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Posted at 03:00 PM ET, 02/24/2012

Where to see Oscar-nominated shorts

“The Fantastic Flying Books of Mr. Morris Lessmore” is one of the Oscar-nominated shorts. (Moonbot Studios)
Looking for a, well, little something to do this weekend (and beyond)? Try screenings of the Oscar-nominated animated, live-action and documentary shorts. You can see them even after the Oscars have been handed out. The total runtime for the animated shorts is about an hour and 10 minutes and the live action shorts are almost two hours long. Here are Michael O’Sullivan’s takes on the animated and live-action shorts:


If one word could describe the overall tone of the five candidates this year, it would be “poetic.”

Especially lovely are “The Fantastic Flying Books of Mr. Morris Lessmore” — a nostalgic fantasia about the transportive joy of reading — and “Sunday,” an old-fashioned, hand-drawn entry that follows the idle activities of a small-town boy. Along with “Wild Life,” the latter is one of two films produced by the National Film Board of Canada, an animation powerhouse.

Another powerhouse, Pixar, has an entry as well. Called “La Luna,” the nearly seven-minute charmer by Italian director Enrico Casarosa is the studio’s longest theatrical short ever. Look for it at screenings of the upcoming animated feature “Brave.”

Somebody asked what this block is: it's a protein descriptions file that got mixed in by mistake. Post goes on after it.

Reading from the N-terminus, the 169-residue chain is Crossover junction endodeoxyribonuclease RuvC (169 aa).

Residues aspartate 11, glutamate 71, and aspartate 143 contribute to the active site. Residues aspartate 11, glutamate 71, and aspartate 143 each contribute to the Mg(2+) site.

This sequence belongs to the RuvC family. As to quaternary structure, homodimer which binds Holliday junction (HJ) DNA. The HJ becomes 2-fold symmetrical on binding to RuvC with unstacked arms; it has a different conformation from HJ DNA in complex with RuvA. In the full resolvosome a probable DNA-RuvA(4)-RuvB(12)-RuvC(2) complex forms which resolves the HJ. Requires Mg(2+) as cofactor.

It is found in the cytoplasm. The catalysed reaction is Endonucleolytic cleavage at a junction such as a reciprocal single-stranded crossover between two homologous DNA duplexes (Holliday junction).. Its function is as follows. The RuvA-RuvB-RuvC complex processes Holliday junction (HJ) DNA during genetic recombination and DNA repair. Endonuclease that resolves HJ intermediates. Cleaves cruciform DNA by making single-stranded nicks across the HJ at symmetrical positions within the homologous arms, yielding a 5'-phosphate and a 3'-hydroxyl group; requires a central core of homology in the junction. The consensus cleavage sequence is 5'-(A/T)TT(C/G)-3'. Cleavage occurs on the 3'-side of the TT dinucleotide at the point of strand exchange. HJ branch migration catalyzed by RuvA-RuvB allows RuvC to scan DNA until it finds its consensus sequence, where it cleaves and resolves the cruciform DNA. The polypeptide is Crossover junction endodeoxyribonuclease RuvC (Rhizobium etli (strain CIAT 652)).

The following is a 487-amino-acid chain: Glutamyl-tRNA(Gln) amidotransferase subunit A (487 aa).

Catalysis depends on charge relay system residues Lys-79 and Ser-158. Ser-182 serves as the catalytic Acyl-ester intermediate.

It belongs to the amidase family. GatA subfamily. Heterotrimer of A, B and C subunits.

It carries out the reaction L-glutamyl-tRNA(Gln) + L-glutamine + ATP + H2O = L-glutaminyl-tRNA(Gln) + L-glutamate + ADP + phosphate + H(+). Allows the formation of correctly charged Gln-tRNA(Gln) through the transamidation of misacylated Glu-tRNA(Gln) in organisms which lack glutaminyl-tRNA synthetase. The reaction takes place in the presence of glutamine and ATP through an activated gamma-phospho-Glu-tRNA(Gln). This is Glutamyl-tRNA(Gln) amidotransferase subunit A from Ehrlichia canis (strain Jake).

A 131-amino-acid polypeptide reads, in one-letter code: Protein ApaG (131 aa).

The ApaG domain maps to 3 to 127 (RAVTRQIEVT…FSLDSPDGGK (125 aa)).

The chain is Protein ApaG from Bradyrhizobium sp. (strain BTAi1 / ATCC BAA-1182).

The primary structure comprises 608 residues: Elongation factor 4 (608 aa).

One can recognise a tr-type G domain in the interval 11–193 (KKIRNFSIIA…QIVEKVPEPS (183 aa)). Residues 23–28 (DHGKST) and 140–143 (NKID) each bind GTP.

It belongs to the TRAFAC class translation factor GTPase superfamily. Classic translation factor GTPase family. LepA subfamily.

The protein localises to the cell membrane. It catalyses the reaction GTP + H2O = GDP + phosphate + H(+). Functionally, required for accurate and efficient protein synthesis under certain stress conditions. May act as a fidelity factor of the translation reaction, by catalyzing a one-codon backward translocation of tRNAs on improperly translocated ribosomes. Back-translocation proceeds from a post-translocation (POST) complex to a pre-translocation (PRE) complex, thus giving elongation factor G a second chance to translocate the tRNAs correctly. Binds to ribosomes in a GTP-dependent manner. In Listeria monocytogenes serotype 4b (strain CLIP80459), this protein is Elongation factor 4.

Contains cartoon roadkill and other animated animal death, a bloody zombie and thematic material related to death.

Live Action

Ranging from 11 minutes to a half-hour — and in star power from Ciaran Hinds to a long list of nobodies — the live-action shorts are also a mixed stylistic bag. Among the best of the bunch is surely “Raju,” a powerful and well-acted drama about a German couple who adopt, and then proceed to lose, a 4-year-old Indian boy in Kolkata.

At the other end of the spectrum is “Time Freak,” a single-punch-line comedy about a neurotic inventor of a time machine.

Hinds stars in “The Shore” as an emigre Irishman returning home to reconcile with a childhood friend. It’s one of two films from the Emerald Isle, along with “Pentecost,” which kind of requires that you be Catholic and/or obsessed with soccer to understand.

Contains brief obscenity, a mild drug reference and thematic material related to death.

By  |  03:00 PM ET, 02/24/2012

Categories:  Movies

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